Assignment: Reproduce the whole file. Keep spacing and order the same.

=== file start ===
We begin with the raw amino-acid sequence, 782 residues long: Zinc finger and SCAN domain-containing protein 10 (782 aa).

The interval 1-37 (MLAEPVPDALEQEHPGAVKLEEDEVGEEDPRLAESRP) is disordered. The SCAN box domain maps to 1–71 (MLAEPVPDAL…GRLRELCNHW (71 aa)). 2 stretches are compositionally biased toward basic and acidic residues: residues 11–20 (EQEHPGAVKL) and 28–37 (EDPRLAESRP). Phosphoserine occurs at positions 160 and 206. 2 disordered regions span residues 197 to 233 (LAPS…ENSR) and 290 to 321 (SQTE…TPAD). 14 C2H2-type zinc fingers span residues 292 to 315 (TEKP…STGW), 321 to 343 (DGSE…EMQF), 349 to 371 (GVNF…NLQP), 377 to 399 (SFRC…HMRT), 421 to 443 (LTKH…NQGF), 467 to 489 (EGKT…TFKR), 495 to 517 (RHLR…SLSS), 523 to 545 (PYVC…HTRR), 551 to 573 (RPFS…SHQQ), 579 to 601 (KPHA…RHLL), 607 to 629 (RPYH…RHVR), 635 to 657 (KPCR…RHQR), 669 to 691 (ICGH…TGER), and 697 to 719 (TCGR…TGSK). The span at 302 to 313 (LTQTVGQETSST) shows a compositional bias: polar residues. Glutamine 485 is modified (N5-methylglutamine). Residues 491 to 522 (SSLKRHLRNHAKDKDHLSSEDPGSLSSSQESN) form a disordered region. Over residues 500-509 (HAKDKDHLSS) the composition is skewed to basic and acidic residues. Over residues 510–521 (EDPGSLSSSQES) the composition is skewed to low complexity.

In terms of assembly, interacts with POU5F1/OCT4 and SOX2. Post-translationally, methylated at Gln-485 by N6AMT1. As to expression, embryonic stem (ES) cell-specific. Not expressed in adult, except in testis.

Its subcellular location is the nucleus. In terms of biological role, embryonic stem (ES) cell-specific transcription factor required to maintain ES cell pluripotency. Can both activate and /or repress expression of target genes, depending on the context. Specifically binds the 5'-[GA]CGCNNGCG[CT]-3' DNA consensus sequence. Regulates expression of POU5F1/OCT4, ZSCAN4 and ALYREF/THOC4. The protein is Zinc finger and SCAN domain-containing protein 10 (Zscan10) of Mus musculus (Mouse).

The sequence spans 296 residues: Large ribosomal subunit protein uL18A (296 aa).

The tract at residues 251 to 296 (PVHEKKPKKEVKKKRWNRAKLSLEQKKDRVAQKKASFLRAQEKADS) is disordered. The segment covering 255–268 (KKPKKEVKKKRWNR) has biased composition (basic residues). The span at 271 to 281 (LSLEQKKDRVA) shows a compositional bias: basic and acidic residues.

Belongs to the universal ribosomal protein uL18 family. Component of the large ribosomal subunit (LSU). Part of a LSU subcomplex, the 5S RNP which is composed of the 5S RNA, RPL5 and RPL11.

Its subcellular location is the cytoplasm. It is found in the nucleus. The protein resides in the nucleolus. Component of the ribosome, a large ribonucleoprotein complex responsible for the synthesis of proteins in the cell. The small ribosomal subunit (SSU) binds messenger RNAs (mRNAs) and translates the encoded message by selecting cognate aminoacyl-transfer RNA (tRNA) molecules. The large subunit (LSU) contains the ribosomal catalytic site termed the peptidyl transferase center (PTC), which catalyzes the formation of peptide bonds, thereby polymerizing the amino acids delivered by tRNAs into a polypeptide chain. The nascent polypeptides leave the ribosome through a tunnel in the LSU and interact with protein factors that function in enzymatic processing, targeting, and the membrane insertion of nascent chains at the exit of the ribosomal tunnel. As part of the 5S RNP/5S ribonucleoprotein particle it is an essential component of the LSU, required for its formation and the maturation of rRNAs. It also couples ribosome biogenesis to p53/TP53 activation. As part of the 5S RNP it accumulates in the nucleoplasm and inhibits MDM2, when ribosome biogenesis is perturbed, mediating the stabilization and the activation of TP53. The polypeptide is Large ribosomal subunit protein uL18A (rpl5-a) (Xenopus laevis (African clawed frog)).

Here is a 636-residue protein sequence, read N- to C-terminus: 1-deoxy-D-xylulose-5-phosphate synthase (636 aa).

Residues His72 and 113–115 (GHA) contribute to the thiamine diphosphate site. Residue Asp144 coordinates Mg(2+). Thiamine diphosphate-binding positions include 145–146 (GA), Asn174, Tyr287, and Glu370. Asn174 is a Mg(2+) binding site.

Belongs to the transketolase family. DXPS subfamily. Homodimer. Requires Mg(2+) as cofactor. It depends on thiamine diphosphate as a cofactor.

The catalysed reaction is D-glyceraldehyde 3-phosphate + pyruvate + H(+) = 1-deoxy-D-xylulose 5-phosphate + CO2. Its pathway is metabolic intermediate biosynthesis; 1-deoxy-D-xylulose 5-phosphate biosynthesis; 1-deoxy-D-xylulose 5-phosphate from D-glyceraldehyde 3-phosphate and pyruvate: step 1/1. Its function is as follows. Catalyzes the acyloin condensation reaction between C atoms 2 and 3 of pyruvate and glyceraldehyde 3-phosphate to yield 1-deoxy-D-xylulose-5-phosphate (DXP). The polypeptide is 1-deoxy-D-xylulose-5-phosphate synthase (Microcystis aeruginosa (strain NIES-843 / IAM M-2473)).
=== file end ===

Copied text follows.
We begin with the raw amino-acid sequence, 782 residues long: Zinc finger and SCAN domain-containing protein 10 (782 aa).

The interval 1-37 (MLAEPVPDALEQEHPGAVKLEEDEVGEEDPRLAESRP) is disordered. The SCAN box domain maps to 1–71 (MLAEPVPDAL…GRLRELCNHW (71 aa)). 2 stretches are compositionally biased toward basic and acidic residues: residues 11–20 (EQEHPGAVKL) and 28–37 (EDPRLAESRP). Phosphoserine occurs at positions 160 and 206. 2 disordered regions span residues 197 to 233 (LAPS…ENSR) and 290 to 321 (SQTE…TPAD). 14 C2H2-type zinc fingers span residues 292 to 315 (TEKP…STGW), 321 to 343 (DGSE…EMQF), 349 to 371 (GVNF…NLQP), 377 to 399 (SFRC…HMRT), 421 to 443 (LTKH…NQGF), 467 to 489 (EGKT…TFKR), 495 to 517 (RHLR…SLSS), 523 to 545 (PYVC…HTRR), 551 to 573 (RPFS…SHQQ), 579 to 601 (KPHA…RHLL), 607 to 629 (RPYH…RHVR), 635 to 657 (KPCR…RHQR), 669 to 691 (ICGH…TGER), and 697 to 719 (TCGR…TGSK). The span at 302 to 313 (LTQTVGQETSST) shows a compositional bias: polar residues. Glutamine 485 is modified (N5-methylglutamine). Residues 491 to 522 (SSLKRHLRNHAKDKDHLSSEDPGSLSSSQESN) form a disordered region. Over residues 500-509 (HAKDKDHLSS) the composition is skewed to basic and acidic residues. Over residues 510–521 (EDPGSLSSSQES) the composition is skewed to low complexity.

In terms of assembly, interacts with POU5F1/OCT4 and SOX2. Post-translationally, methylated at Gln-485 by N6AMT1. As to expression, embryonic stem (ES) cell-specific. Not expressed in adult, except in testis.

Its subcellular location is the nucleus. In terms of biological role, embryonic stem (ES) cell-specific transcription factor required to maintain ES cell pluripotency. Can both activate and /or repress expression of target genes, depending on the context. Specifically binds the 5'-[GA]CGCNNGCG[CT]-3' DNA consensus sequence. Regulates expression of POU5F1/OCT4, ZSCAN4 and ALYREF/THOC4. The protein is Zinc finger and SCAN domain-containing protein 10 (Zscan10) of Mus musculus (Mouse).

The sequence spans 296 residues: Large ribosomal subunit protein uL18A (296 aa).

The tract at residues 251 to 296 (PVHEKKPKKEVKKKRWNRAKLSLEQKKDRVAQKKASFLRAQEKADS) is disordered. The segment covering 255–268 (KKPKKEVKKKRWNR) has biased composition (basic residues). The span at 271 to 281 (LSLEQKKDRVA) shows a compositional bias: basic and acidic residues.

Belongs to the universal ribosomal protein uL18 family. Component of the large ribosomal subunit (LSU). Part of a LSU subcomplex, the 5S RNP which is composed of the 5S RNA, RPL5 and RPL11.

Its subcellular location is the cytoplasm. It is found in the nucleus. The protein resides in the nucleolus. Component of the ribosome, a large ribonucleoprotein complex responsible for the synthesis of proteins in the cell. The small ribosomal subunit (SSU) binds messenger RNAs (mRNAs) and translates the encoded message by selecting cognate aminoacyl-transfer RNA (tRNA) molecules. The large subunit (LSU) contains the ribosomal catalytic site termed the peptidyl transferase center (PTC), which catalyzes the formation of peptide bonds, thereby polymerizing the amino acids delivered by tRNAs into a polypeptide chain. The nascent polypeptides leave the ribosome through a tunnel in the LSU and interact with protein factors that function in enzymatic processing, targeting, and the membrane insertion of nascent chains at the exit of the ribosomal tunnel. As part of the 5S RNP/5S ribonucleoprotein particle it is an essential component of the LSU, required for its formation and the maturation of rRNAs. It also couples ribosome biogenesis to p53/TP53 activation. As part of the 5S RNP it accumulates in the nucleoplasm and inhibits MDM2, when ribosome biogenesis is perturbed, mediating the stabilization and the activation of TP53. The polypeptide is Large ribosomal subunit protein uL18A (rpl5-a) (Xenopus laevis (African clawed frog)).

Here is a 636-residue protein sequence, read N- to C-terminus: 1-deoxy-D-xylulose-5-phosphate synthase (636 aa).

Residues His72 and 113–115 (GHA) contribute to the thiamine diphosphate site. Residue Asp144 coordinates Mg(2+). Thiamine diphosphate-binding positions include 145–146 (GA), Asn174, Tyr287, and Glu370. Asn174 is a Mg(2+) binding site.

Belongs to the transketolase family. DXPS subfamily. Homodimer. Requires Mg(2+) as cofactor. It depends on thiamine diphosphate as a cofactor.

The catalysed reaction is D-glyceraldehyde 3-phosphate + pyruvate + H(+) = 1-deoxy-D-xylulose 5-phosphate + CO2. Its pathway is metabolic intermediate biosynthesis; 1-deoxy-D-xylulose 5-phosphate biosynthesis; 1-deoxy-D-xylulose 5-phosphate from D-glyceraldehyde 3-phosphate and pyruvate: step 1/1. Its function is as follows. Catalyzes the acyloin condensation reaction between C atoms 2 and 3 of pyruvate and glyceraldehyde 3-phosphate to yield 1-deoxy-D-xylulose-5-phosphate (DXP). The polypeptide is 1-deoxy-D-xylulose-5-phosphate synthase (Microcystis aeruginosa (strain NIES-843 / IAM M-2473)).